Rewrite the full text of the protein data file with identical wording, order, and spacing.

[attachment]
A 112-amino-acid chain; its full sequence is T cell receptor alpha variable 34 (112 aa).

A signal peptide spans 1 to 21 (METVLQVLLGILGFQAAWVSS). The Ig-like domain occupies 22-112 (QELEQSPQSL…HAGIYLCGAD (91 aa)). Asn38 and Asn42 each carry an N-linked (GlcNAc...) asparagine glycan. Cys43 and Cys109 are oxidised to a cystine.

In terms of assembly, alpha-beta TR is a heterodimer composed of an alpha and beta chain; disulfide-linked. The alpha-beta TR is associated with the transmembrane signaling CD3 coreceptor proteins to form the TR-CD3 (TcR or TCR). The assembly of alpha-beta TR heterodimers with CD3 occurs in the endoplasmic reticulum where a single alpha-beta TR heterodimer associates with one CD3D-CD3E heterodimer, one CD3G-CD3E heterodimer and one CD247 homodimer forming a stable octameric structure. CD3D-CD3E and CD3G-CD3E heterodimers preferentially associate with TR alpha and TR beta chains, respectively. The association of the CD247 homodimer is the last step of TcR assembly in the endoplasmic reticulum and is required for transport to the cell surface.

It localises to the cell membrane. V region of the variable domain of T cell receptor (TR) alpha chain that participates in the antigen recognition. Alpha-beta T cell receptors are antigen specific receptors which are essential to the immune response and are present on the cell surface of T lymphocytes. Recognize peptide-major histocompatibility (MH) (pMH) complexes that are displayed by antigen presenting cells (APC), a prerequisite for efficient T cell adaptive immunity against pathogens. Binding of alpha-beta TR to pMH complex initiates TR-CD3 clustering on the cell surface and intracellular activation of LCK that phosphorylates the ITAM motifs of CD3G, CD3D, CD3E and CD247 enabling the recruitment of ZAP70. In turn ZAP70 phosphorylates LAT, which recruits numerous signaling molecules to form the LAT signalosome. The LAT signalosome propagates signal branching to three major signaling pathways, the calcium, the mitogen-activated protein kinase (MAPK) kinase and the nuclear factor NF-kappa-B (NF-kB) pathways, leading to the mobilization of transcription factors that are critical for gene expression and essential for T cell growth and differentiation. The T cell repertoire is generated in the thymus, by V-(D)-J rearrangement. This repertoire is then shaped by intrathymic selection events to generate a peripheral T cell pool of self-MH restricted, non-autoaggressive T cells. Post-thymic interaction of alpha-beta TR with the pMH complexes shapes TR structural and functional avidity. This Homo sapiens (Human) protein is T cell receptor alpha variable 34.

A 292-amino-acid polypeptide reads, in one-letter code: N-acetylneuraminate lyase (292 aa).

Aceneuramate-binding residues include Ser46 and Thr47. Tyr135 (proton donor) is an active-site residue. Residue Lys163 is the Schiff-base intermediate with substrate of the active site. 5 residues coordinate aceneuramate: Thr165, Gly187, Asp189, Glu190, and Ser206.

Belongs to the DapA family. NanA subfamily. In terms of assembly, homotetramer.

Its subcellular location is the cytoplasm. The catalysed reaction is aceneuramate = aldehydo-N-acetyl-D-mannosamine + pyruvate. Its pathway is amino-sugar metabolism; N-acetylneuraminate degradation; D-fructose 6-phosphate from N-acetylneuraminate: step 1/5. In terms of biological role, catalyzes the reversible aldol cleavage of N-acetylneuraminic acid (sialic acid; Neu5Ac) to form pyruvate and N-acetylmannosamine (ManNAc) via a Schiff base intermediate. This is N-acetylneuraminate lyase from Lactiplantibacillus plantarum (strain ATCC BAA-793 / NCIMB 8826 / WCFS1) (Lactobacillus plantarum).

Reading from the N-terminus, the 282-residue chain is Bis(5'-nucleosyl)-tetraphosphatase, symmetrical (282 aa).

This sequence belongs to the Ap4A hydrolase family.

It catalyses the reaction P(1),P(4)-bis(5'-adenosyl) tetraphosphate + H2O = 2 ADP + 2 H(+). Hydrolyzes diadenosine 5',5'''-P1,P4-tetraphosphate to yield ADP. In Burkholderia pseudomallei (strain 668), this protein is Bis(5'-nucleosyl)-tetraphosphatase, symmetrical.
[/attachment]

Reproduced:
A 112-amino-acid chain; its full sequence is T cell receptor alpha variable 34 (112 aa).

A signal peptide spans 1 to 21 (METVLQVLLGILGFQAAWVSS). The Ig-like domain occupies 22-112 (QELEQSPQSL…HAGIYLCGAD (91 aa)). Asn38 and Asn42 each carry an N-linked (GlcNAc...) asparagine glycan. Cys43 and Cys109 are oxidised to a cystine.

In terms of assembly, alpha-beta TR is a heterodimer composed of an alpha and beta chain; disulfide-linked. The alpha-beta TR is associated with the transmembrane signaling CD3 coreceptor proteins to form the TR-CD3 (TcR or TCR). The assembly of alpha-beta TR heterodimers with CD3 occurs in the endoplasmic reticulum where a single alpha-beta TR heterodimer associates with one CD3D-CD3E heterodimer, one CD3G-CD3E heterodimer and one CD247 homodimer forming a stable octameric structure. CD3D-CD3E and CD3G-CD3E heterodimers preferentially associate with TR alpha and TR beta chains, respectively. The association of the CD247 homodimer is the last step of TcR assembly in the endoplasmic reticulum and is required for transport to the cell surface.

It localises to the cell membrane. V region of the variable domain of T cell receptor (TR) alpha chain that participates in the antigen recognition. Alpha-beta T cell receptors are antigen specific receptors which are essential to the immune response and are present on the cell surface of T lymphocytes. Recognize peptide-major histocompatibility (MH) (pMH) complexes that are displayed by antigen presenting cells (APC), a prerequisite for efficient T cell adaptive immunity against pathogens. Binding of alpha-beta TR to pMH complex initiates TR-CD3 clustering on the cell surface and intracellular activation of LCK that phosphorylates the ITAM motifs of CD3G, CD3D, CD3E and CD247 enabling the recruitment of ZAP70. In turn ZAP70 phosphorylates LAT, which recruits numerous signaling molecules to form the LAT signalosome. The LAT signalosome propagates signal branching to three major signaling pathways, the calcium, the mitogen-activated protein kinase (MAPK) kinase and the nuclear factor NF-kappa-B (NF-kB) pathways, leading to the mobilization of transcription factors that are critical for gene expression and essential for T cell growth and differentiation. The T cell repertoire is generated in the thymus, by V-(D)-J rearrangement. This repertoire is then shaped by intrathymic selection events to generate a peripheral T cell pool of self-MH restricted, non-autoaggressive T cells. Post-thymic interaction of alpha-beta TR with the pMH complexes shapes TR structural and functional avidity. This Homo sapiens (Human) protein is T cell receptor alpha variable 34.

A 292-amino-acid polypeptide reads, in one-letter code: N-acetylneuraminate lyase (292 aa).

Aceneuramate-binding residues include Ser46 and Thr47. Tyr135 (proton donor) is an active-site residue. Residue Lys163 is the Schiff-base intermediate with substrate of the active site. 5 residues coordinate aceneuramate: Thr165, Gly187, Asp189, Glu190, and Ser206.

Belongs to the DapA family. NanA subfamily. In terms of assembly, homotetramer.

Its subcellular location is the cytoplasm. The catalysed reaction is aceneuramate = aldehydo-N-acetyl-D-mannosamine + pyruvate. Its pathway is amino-sugar metabolism; N-acetylneuraminate degradation; D-fructose 6-phosphate from N-acetylneuraminate: step 1/5. In terms of biological role, catalyzes the reversible aldol cleavage of N-acetylneuraminic acid (sialic acid; Neu5Ac) to form pyruvate and N-acetylmannosamine (ManNAc) via a Schiff base intermediate. This is N-acetylneuraminate lyase from Lactiplantibacillus plantarum (strain ATCC BAA-793 / NCIMB 8826 / WCFS1) (Lactobacillus plantarum).

Reading from the N-terminus, the 282-residue chain is Bis(5'-nucleosyl)-tetraphosphatase, symmetrical (282 aa).

This sequence belongs to the Ap4A hydrolase family.

It catalyses the reaction P(1),P(4)-bis(5'-adenosyl) tetraphosphate + H2O = 2 ADP + 2 H(+). Hydrolyzes diadenosine 5',5'''-P1,P4-tetraphosphate to yield ADP. In Burkholderia pseudomallei (strain 668), this protein is Bis(5'-nucleosyl)-tetraphosphatase, symmetrical.